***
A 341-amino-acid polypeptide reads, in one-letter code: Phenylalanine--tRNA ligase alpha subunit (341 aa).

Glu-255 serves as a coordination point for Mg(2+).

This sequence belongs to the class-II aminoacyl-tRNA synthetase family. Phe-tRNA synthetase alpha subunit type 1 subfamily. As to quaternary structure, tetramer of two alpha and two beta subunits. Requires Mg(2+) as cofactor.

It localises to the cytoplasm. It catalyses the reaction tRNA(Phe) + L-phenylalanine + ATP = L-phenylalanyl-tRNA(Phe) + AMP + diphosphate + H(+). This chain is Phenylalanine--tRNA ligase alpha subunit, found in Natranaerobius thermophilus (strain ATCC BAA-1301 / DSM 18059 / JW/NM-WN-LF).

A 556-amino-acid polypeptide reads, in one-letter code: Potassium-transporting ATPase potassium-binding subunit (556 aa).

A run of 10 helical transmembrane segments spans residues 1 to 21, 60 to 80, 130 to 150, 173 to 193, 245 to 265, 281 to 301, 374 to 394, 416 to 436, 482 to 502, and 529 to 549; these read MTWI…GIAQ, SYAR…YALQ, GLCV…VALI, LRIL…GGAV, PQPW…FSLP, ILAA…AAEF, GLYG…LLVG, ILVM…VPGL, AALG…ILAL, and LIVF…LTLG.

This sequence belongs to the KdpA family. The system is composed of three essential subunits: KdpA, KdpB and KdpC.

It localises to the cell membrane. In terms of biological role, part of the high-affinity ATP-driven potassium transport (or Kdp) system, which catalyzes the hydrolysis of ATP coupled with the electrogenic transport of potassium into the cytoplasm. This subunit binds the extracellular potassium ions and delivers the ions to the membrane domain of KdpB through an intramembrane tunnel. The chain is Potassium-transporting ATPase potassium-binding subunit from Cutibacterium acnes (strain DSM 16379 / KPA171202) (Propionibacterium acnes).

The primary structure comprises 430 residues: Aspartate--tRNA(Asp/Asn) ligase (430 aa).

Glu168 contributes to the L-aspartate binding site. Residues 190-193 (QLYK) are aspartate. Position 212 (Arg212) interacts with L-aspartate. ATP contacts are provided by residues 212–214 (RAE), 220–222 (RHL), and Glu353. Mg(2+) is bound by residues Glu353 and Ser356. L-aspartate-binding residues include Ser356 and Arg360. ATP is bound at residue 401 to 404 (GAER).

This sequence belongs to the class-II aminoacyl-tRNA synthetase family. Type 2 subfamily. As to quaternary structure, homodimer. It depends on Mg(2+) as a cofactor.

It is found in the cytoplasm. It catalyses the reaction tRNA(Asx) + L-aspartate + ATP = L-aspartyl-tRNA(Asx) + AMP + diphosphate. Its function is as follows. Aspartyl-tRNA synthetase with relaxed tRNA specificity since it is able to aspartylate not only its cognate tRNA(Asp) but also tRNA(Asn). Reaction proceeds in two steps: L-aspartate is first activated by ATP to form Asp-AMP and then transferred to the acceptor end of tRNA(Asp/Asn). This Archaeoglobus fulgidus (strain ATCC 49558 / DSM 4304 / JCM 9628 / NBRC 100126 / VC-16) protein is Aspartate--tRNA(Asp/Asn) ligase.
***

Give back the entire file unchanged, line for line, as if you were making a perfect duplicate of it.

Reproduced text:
A 341-amino-acid polypeptide reads, in one-letter code: Phenylalanine--tRNA ligase alpha subunit (341 aa).

Glu-255 serves as a coordination point for Mg(2+).

This sequence belongs to the class-II aminoacyl-tRNA synthetase family. Phe-tRNA synthetase alpha subunit type 1 subfamily. As to quaternary structure, tetramer of two alpha and two beta subunits. Requires Mg(2+) as cofactor.

It localises to the cytoplasm. It catalyses the reaction tRNA(Phe) + L-phenylalanine + ATP = L-phenylalanyl-tRNA(Phe) + AMP + diphosphate + H(+). This chain is Phenylalanine--tRNA ligase alpha subunit, found in Natranaerobius thermophilus (strain ATCC BAA-1301 / DSM 18059 / JW/NM-WN-LF).

A 556-amino-acid polypeptide reads, in one-letter code: Potassium-transporting ATPase potassium-binding subunit (556 aa).

A run of 10 helical transmembrane segments spans residues 1 to 21, 60 to 80, 130 to 150, 173 to 193, 245 to 265, 281 to 301, 374 to 394, 416 to 436, 482 to 502, and 529 to 549; these read MTWI…GIAQ, SYAR…YALQ, GLCV…VALI, LRIL…GGAV, PQPW…FSLP, ILAA…AAEF, GLYG…LLVG, ILVM…VPGL, AALG…ILAL, and LIVF…LTLG.

This sequence belongs to the KdpA family. The system is composed of three essential subunits: KdpA, KdpB and KdpC.

It localises to the cell membrane. In terms of biological role, part of the high-affinity ATP-driven potassium transport (or Kdp) system, which catalyzes the hydrolysis of ATP coupled with the electrogenic transport of potassium into the cytoplasm. This subunit binds the extracellular potassium ions and delivers the ions to the membrane domain of KdpB through an intramembrane tunnel. The chain is Potassium-transporting ATPase potassium-binding subunit from Cutibacterium acnes (strain DSM 16379 / KPA171202) (Propionibacterium acnes).

The primary structure comprises 430 residues: Aspartate--tRNA(Asp/Asn) ligase (430 aa).

Glu168 contributes to the L-aspartate binding site. Residues 190-193 (QLYK) are aspartate. Position 212 (Arg212) interacts with L-aspartate. ATP contacts are provided by residues 212–214 (RAE), 220–222 (RHL), and Glu353. Mg(2+) is bound by residues Glu353 and Ser356. L-aspartate-binding residues include Ser356 and Arg360. ATP is bound at residue 401 to 404 (GAER).

This sequence belongs to the class-II aminoacyl-tRNA synthetase family. Type 2 subfamily. As to quaternary structure, homodimer. It depends on Mg(2+) as a cofactor.

It is found in the cytoplasm. It catalyses the reaction tRNA(Asx) + L-aspartate + ATP = L-aspartyl-tRNA(Asx) + AMP + diphosphate. Its function is as follows. Aspartyl-tRNA synthetase with relaxed tRNA specificity since it is able to aspartylate not only its cognate tRNA(Asp) but also tRNA(Asn). Reaction proceeds in two steps: L-aspartate is first activated by ATP to form Asp-AMP and then transferred to the acceptor end of tRNA(Asp/Asn). This Archaeoglobus fulgidus (strain ATCC 49558 / DSM 4304 / JCM 9628 / NBRC 100126 / VC-16) protein is Aspartate--tRNA(Asp/Asn) ligase.